Things we learned from Burnley's opening day defeat to Swansea

Chris Boden takes a look at Burnley's 1-0 defeat to Swansea City on Saturday

Sunday, 14th August 2016, 2:18 pm
Updated Sunday, 14th August 2016, 3:24 pm
Clarets boss Sean Dyche

Ahead of the game, midfielder David Jones spoke of the lessons Burnley needed to learn from the last experience of the Premier League.

Jones felt, two seasons ago, it was too often a case of, good performance, but the wrong result.

Calling for the Clarets to be more ruthless, he said: "Results are the main priority. We need to learn from our mistakes last time. I felt we played a lot of good games but we didn't come away with any points and that's what we want to try and improve on this time.”

However, Burnley, who delivered a season-long masterclass in gaining results when not at their best in the Championship, again fell into the trap of delivering a good display, but coming away empty-handed in the top flight.

While that is clearly something Burnley will have to develop going forward, and quickly, there are other aspects of Premier League life they have to acclimatise to.

Sean Dyche made his feelings known after the game, after seeing a string of incidents where Swansea players, particularly their widemen, enhanced or simulated contact to gain an advantage.

Mo Barrow and substitute Jefferson Montero, in particular, went to ground, blatantly to the naked eye, without being touched, and won free kicks.

Burnley discovered two years ago, fair play gets you nowhere in this league. Curiously, the last time Swansea were at Turf Moor, Sam Vokes drew criticism from pundit Ruud Gullit for being honest and not going to ground in the area under a challenge from Neil Taylor.

Jon Moss was the referee who failed to spot a foul that day.

On Saturday, Moss was again in charge, and he again failed to spot Michael Keane being prevented from heading Burnley in from by a clear shirt pull from Leroy Fer.

Fer should have been sent off, and a penalty awarded. To add insult to injury, Fer, who shouldn't have been on the pitch, scored the Swans' late winner.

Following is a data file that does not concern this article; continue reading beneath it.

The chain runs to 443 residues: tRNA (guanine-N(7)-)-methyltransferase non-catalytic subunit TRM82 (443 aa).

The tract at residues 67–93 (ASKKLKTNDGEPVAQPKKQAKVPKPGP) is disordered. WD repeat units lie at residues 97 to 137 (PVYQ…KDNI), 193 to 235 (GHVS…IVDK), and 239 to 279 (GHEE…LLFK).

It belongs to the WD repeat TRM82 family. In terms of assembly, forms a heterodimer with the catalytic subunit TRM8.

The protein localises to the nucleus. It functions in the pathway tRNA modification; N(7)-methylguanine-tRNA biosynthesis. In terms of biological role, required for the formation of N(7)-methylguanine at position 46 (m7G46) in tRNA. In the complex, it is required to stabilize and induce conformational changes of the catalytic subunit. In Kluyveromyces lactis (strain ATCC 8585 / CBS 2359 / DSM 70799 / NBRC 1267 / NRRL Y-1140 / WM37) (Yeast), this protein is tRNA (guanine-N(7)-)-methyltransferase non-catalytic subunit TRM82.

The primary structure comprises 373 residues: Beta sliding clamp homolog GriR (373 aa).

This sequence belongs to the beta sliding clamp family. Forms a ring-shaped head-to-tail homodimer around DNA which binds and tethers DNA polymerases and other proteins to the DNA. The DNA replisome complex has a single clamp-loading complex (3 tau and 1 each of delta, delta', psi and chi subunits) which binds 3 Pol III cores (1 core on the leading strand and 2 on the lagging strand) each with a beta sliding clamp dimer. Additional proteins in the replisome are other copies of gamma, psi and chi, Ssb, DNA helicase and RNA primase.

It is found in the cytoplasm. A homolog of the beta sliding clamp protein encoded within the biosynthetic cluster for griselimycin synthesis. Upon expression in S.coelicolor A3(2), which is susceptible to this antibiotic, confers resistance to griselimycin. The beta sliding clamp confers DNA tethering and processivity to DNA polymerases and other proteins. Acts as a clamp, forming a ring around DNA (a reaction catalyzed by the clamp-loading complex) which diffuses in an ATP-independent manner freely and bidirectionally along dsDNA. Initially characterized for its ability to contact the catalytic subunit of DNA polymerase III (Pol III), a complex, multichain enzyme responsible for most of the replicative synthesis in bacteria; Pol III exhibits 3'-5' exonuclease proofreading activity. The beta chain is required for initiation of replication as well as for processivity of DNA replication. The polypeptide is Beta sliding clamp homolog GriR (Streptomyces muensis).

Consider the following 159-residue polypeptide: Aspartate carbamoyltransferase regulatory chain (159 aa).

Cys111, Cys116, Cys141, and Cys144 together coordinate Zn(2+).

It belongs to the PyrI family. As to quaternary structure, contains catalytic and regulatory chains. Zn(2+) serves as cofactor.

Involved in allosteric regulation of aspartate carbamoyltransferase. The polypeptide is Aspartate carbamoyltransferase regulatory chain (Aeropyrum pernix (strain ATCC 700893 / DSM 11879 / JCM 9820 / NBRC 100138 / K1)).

Welcome back to the Premier League. Early in the day, a so-called elite official gave a hugely debatable penalty in favour of champions Leicester. That decision didn't alter the outcome of that particular game, but the standard of officiating already leaves much to be desired.

While we're on the subject of learning lessons, while Sean Dyche's side gave absolutely everything for the cause, it's clear they need some support in terms of competition.

The board of directors are to be admired for their prudent approach in times of, frankly, immoral transfer fees, and clubs leaking money like a sieve.

But they need to remove the financial straitjacket Dyche is working with. Steven Defour would be a start.

Yes, the club have tried to spend money over the summer, having multi-million pound bids turned down for a string of players, while turning down eye-watering sums for Michael Keane.

With just over a couple of weeks to go before the transfer window closes, the club desperately need to strengthen Dyche's hand, or risk suffering the same fate in their previous two Premier League campaigns - glorious failure.

The back five is relatively young, has Premier League experience and quality. The front two will be a threat. But the midfield - as the summer transfer sagas suggest - is in need of reinforcements.

Dean Marney was the pick of the players on Saturday, picking up where he left off at this level before his cruciate injury. What a difference he would have made two seasons ago from February onwards.

And Jones has been a superb servant, with his metronomic passing and pressing.

That ball manipulator remains elusive though. That extra bit of craft and guile - that which could also bring an extra dimension from Andre Gray, who looks lean and hungry to take his chance in the Premier League.

More pace out wide would also be welcome. One only has to look at Barrow, Montero and Wayne Routledge's threat on Saturday - pace that didn't come at a huge cost. Routledge cost £1.75m, Barrow around £1.5m, and Montero for £4m.